Gilmour claims victory

Peggy Gilmour rode the wave of a state Democratic sweep on Tuesday to win a three-way contest for the District 12 State Senate seat, her first election to public office.

The retired Nashua Home and Health and Hospice CEO garnered 12,502 votes, while Nashua Republican Paul LaFlamme took second place with 11,648 votes. Independent Betty Hall trailed both with 2,574 votes.

The district includes Hollis, Brookline, and Mason; and Nashua wards, 1, 2, 5 and 9. Incumbent Democrat David Gottesman of Nashua had decided not to run.

While Gilmour, 66, made her first run for public office, Hall is a 14-term member of the state House of Representatives. LaFlamme, 35, was a state representative between 2000 and 2004.

Gilmour credited her win to a strong organization, good mentors, including former Nashua mayor Bernie Streeter, and dogged persistence.

“I worked very hard. In people’s opinion, I was the best candidate,” Gilmour said, adding that she took Streeter’s advice to keep the campaign momentum going all the way to Election Day.

“Every day, I’d get up and I’d say, I’m 12 votes behind. I’ve got to get 12 votes,” Gilmour said. “I’ve got to get 12 votes became my mantra.”

Gilmour said she was determined to run a campaign based on civility and respect.

“I was talking to my granddaughter who is 13, and I said, ‘Let me tell you something. If I don’t win this race, I have the knowledge that my opponent is someone I respect.'”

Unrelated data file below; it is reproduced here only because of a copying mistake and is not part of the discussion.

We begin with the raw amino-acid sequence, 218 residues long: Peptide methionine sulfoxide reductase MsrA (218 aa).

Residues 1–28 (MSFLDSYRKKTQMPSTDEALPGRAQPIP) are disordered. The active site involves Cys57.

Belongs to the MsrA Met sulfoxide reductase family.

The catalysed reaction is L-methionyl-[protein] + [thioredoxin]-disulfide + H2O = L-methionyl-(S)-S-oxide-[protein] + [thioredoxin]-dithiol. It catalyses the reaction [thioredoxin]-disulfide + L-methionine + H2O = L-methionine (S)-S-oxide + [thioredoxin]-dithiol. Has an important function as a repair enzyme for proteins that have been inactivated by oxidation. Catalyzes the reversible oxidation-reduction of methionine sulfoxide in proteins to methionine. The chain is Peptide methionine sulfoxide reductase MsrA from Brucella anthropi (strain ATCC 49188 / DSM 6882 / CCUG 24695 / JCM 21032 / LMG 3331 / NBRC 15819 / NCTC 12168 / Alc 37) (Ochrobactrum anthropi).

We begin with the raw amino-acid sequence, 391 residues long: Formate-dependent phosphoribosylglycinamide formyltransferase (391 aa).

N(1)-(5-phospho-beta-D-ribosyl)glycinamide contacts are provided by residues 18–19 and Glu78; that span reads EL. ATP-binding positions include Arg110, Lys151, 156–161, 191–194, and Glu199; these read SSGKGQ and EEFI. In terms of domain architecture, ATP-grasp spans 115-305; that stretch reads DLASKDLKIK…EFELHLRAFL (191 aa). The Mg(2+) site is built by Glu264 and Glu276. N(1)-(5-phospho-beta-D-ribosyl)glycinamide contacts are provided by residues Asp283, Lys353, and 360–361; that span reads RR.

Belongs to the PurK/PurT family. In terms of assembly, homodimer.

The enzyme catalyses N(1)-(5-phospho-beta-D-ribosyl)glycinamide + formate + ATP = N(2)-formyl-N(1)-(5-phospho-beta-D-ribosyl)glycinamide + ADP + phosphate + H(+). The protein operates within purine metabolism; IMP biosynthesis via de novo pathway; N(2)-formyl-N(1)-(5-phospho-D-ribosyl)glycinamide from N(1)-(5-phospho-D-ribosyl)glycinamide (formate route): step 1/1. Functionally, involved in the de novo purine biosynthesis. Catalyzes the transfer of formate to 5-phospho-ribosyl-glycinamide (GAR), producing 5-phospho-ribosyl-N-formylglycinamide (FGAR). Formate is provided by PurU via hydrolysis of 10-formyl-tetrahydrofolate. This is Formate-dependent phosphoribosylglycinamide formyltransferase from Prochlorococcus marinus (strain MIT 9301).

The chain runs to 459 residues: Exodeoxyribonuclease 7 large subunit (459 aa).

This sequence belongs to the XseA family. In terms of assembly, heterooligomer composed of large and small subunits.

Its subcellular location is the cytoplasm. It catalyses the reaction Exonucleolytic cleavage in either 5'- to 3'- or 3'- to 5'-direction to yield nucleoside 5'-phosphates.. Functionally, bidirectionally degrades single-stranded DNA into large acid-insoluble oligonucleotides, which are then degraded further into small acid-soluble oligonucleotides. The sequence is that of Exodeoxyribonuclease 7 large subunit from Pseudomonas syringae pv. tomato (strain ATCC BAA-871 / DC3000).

Gilmour said the three-way race affected her campaign strategy.

She knew that Hall, a former Democrat who lives in Brookline, shared some of her views and that Hall’s candidacy would mean she would lose some votes.

Indeed, some state pundits had predicted that the 87-year-old Hall would be the spoiler in the race.

“I didn’t believe she would win, but I thought she might prevent me from winning,” Gilmour said.

Asked if she thought 2008 was the year of the Democrats, the new state senator recalled President Bill Clinton’s speech in Nashua’s Greeley Park earlier in the week.

“The message was it’s not about the person, but about the philosophy,” Gilmour said. “We had something. We need something different. I like to think it’s not a Democratic sweep. We need to reclaim our country, and we’re going to. This is about us and our future, and we’re going to be a part of it.”